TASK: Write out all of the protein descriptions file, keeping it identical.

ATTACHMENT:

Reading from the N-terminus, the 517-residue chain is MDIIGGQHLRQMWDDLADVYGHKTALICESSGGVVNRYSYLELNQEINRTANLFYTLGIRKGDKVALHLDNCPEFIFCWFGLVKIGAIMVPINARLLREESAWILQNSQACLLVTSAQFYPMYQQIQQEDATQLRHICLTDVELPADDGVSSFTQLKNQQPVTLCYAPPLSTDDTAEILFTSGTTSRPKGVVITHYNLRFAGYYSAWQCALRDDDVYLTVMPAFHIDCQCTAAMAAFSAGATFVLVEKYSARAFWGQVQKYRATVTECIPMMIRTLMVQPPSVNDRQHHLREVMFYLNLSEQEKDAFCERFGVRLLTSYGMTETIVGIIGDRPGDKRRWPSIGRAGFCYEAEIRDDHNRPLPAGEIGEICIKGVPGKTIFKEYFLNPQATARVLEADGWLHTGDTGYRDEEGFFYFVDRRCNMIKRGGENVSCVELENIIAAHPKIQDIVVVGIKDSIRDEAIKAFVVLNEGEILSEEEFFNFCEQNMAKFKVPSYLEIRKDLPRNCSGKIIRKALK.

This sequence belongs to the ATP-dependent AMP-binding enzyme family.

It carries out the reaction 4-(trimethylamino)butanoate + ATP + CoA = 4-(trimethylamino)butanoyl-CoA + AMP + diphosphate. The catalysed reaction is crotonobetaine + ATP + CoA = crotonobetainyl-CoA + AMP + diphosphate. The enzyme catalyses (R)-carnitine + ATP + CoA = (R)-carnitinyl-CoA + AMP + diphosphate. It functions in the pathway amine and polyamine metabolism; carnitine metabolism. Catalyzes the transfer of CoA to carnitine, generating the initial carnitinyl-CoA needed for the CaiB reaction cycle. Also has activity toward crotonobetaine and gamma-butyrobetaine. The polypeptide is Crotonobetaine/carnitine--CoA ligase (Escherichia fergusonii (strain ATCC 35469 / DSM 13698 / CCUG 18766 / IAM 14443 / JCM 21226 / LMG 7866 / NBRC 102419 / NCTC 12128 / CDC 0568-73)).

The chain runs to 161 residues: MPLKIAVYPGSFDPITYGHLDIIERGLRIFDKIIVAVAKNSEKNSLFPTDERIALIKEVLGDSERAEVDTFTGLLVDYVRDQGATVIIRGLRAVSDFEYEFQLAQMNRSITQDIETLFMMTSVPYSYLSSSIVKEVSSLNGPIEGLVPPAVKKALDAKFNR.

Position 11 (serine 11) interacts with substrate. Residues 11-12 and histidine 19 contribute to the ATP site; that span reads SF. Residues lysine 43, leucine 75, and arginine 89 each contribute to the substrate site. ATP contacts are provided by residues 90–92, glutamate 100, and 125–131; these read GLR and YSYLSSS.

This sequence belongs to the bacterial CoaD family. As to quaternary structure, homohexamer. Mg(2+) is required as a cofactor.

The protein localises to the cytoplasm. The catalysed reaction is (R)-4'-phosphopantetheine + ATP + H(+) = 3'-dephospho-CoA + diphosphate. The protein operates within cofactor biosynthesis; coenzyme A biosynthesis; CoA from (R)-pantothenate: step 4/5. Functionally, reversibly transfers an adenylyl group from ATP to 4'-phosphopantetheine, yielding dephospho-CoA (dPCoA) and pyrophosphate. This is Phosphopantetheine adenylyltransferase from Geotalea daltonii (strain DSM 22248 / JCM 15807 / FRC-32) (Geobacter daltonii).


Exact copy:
Reading from the N-terminus, the 517-residue chain is MDIIGGQHLRQMWDDLADVYGHKTALICESSGGVVNRYSYLELNQEINRTANLFYTLGIRKGDKVALHLDNCPEFIFCWFGLVKIGAIMVPINARLLREESAWILQNSQACLLVTSAQFYPMYQQIQQEDATQLRHICLTDVELPADDGVSSFTQLKNQQPVTLCYAPPLSTDDTAEILFTSGTTSRPKGVVITHYNLRFAGYYSAWQCALRDDDVYLTVMPAFHIDCQCTAAMAAFSAGATFVLVEKYSARAFWGQVQKYRATVTECIPMMIRTLMVQPPSVNDRQHHLREVMFYLNLSEQEKDAFCERFGVRLLTSYGMTETIVGIIGDRPGDKRRWPSIGRAGFCYEAEIRDDHNRPLPAGEIGEICIKGVPGKTIFKEYFLNPQATARVLEADGWLHTGDTGYRDEEGFFYFVDRRCNMIKRGGENVSCVELENIIAAHPKIQDIVVVGIKDSIRDEAIKAFVVLNEGEILSEEEFFNFCEQNMAKFKVPSYLEIRKDLPRNCSGKIIRKALK.

This sequence belongs to the ATP-dependent AMP-binding enzyme family.

It carries out the reaction 4-(trimethylamino)butanoate + ATP + CoA = 4-(trimethylamino)butanoyl-CoA + AMP + diphosphate. The catalysed reaction is crotonobetaine + ATP + CoA = crotonobetainyl-CoA + AMP + diphosphate. The enzyme catalyses (R)-carnitine + ATP + CoA = (R)-carnitinyl-CoA + AMP + diphosphate. It functions in the pathway amine and polyamine metabolism; carnitine metabolism. Catalyzes the transfer of CoA to carnitine, generating the initial carnitinyl-CoA needed for the CaiB reaction cycle. Also has activity toward crotonobetaine and gamma-butyrobetaine. The polypeptide is Crotonobetaine/carnitine--CoA ligase (Escherichia fergusonii (strain ATCC 35469 / DSM 13698 / CCUG 18766 / IAM 14443 / JCM 21226 / LMG 7866 / NBRC 102419 / NCTC 12128 / CDC 0568-73)).

The chain runs to 161 residues: MPLKIAVYPGSFDPITYGHLDIIERGLRIFDKIIVAVAKNSEKNSLFPTDERIALIKEVLGDSERAEVDTFTGLLVDYVRDQGATVIIRGLRAVSDFEYEFQLAQMNRSITQDIETLFMMTSVPYSYLSSSIVKEVSSLNGPIEGLVPPAVKKALDAKFNR.

Position 11 (serine 11) interacts with substrate. Residues 11-12 and histidine 19 contribute to the ATP site; that span reads SF. Residues lysine 43, leucine 75, and arginine 89 each contribute to the substrate site. ATP contacts are provided by residues 90–92, glutamate 100, and 125–131; these read GLR and YSYLSSS.

This sequence belongs to the bacterial CoaD family. As to quaternary structure, homohexamer. Mg(2+) is required as a cofactor.

The protein localises to the cytoplasm. The catalysed reaction is (R)-4'-phosphopantetheine + ATP + H(+) = 3'-dephospho-CoA + diphosphate. The protein operates within cofactor biosynthesis; coenzyme A biosynthesis; CoA from (R)-pantothenate: step 4/5. Functionally, reversibly transfers an adenylyl group from ATP to 4'-phosphopantetheine, yielding dephospho-CoA (dPCoA) and pyrophosphate. This is Phosphopantetheine adenylyltransferase from Geotalea daltonii (strain DSM 22248 / JCM 15807 / FRC-32) (Geobacter daltonii).